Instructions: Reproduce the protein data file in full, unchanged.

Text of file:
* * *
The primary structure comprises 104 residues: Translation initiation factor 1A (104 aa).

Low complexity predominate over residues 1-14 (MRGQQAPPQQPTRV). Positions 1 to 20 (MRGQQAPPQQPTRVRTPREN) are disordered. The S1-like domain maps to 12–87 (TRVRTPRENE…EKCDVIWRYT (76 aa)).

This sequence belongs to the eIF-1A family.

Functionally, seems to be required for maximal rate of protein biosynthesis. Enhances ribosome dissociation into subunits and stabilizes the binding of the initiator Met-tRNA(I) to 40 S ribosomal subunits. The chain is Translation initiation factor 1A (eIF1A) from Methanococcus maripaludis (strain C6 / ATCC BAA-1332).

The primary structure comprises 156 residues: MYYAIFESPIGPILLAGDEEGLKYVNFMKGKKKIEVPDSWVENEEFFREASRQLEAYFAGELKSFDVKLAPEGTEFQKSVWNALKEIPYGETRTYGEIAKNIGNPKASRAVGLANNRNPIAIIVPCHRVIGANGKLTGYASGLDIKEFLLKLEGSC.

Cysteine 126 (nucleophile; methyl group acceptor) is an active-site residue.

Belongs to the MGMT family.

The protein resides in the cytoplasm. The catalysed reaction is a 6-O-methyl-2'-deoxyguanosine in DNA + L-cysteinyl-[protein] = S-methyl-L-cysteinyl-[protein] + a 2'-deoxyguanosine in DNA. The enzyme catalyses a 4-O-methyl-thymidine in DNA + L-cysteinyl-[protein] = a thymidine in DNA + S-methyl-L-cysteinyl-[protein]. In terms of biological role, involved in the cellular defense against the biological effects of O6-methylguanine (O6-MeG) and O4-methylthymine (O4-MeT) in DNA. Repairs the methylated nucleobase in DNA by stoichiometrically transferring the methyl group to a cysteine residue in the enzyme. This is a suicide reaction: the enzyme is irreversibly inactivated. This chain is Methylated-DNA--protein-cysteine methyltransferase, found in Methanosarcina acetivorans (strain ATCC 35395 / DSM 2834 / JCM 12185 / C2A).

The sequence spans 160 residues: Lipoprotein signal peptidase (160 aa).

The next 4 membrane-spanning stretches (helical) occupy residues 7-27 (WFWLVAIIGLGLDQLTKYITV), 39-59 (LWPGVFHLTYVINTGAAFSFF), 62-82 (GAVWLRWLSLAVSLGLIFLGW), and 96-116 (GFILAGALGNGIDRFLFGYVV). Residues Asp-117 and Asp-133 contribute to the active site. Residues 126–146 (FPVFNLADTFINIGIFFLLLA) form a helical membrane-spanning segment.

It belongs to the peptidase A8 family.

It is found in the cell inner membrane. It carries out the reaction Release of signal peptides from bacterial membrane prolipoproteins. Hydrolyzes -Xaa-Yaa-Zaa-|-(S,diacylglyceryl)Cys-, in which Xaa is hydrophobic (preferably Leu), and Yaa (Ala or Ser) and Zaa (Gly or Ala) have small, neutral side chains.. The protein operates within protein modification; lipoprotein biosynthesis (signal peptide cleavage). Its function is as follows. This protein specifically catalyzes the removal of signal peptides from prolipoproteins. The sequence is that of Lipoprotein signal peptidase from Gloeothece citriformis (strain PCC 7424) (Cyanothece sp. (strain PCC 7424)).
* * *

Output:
The primary structure comprises 104 residues: Translation initiation factor 1A (104 aa).

Low complexity predominate over residues 1-14 (MRGQQAPPQQPTRV). Positions 1 to 20 (MRGQQAPPQQPTRVRTPREN) are disordered. The S1-like domain maps to 12–87 (TRVRTPRENE…EKCDVIWRYT (76 aa)).

This sequence belongs to the eIF-1A family.

Functionally, seems to be required for maximal rate of protein biosynthesis. Enhances ribosome dissociation into subunits and stabilizes the binding of the initiator Met-tRNA(I) to 40 S ribosomal subunits. The chain is Translation initiation factor 1A (eIF1A) from Methanococcus maripaludis (strain C6 / ATCC BAA-1332).

The primary structure comprises 156 residues: MYYAIFESPIGPILLAGDEEGLKYVNFMKGKKKIEVPDSWVENEEFFREASRQLEAYFAGELKSFDVKLAPEGTEFQKSVWNALKEIPYGETRTYGEIAKNIGNPKASRAVGLANNRNPIAIIVPCHRVIGANGKLTGYASGLDIKEFLLKLEGSC.

Cysteine 126 (nucleophile; methyl group acceptor) is an active-site residue.

Belongs to the MGMT family.

The protein resides in the cytoplasm. The catalysed reaction is a 6-O-methyl-2'-deoxyguanosine in DNA + L-cysteinyl-[protein] = S-methyl-L-cysteinyl-[protein] + a 2'-deoxyguanosine in DNA. The enzyme catalyses a 4-O-methyl-thymidine in DNA + L-cysteinyl-[protein] = a thymidine in DNA + S-methyl-L-cysteinyl-[protein]. In terms of biological role, involved in the cellular defense against the biological effects of O6-methylguanine (O6-MeG) and O4-methylthymine (O4-MeT) in DNA. Repairs the methylated nucleobase in DNA by stoichiometrically transferring the methyl group to a cysteine residue in the enzyme. This is a suicide reaction: the enzyme is irreversibly inactivated. This chain is Methylated-DNA--protein-cysteine methyltransferase, found in Methanosarcina acetivorans (strain ATCC 35395 / DSM 2834 / JCM 12185 / C2A).

The sequence spans 160 residues: Lipoprotein signal peptidase (160 aa).

The next 4 membrane-spanning stretches (helical) occupy residues 7-27 (WFWLVAIIGLGLDQLTKYITV), 39-59 (LWPGVFHLTYVINTGAAFSFF), 62-82 (GAVWLRWLSLAVSLGLIFLGW), and 96-116 (GFILAGALGNGIDRFLFGYVV). Residues Asp-117 and Asp-133 contribute to the active site. Residues 126–146 (FPVFNLADTFINIGIFFLLLA) form a helical membrane-spanning segment.

It belongs to the peptidase A8 family.

It is found in the cell inner membrane. It carries out the reaction Release of signal peptides from bacterial membrane prolipoproteins. Hydrolyzes -Xaa-Yaa-Zaa-|-(S,diacylglyceryl)Cys-, in which Xaa is hydrophobic (preferably Leu), and Yaa (Ala or Ser) and Zaa (Gly or Ala) have small, neutral side chains.. The protein operates within protein modification; lipoprotein biosynthesis (signal peptide cleavage). Its function is as follows. This protein specifically catalyzes the removal of signal peptides from prolipoproteins. The sequence is that of Lipoprotein signal peptidase from Gloeothece citriformis (strain PCC 7424) (Cyanothece sp. (strain PCC 7424)).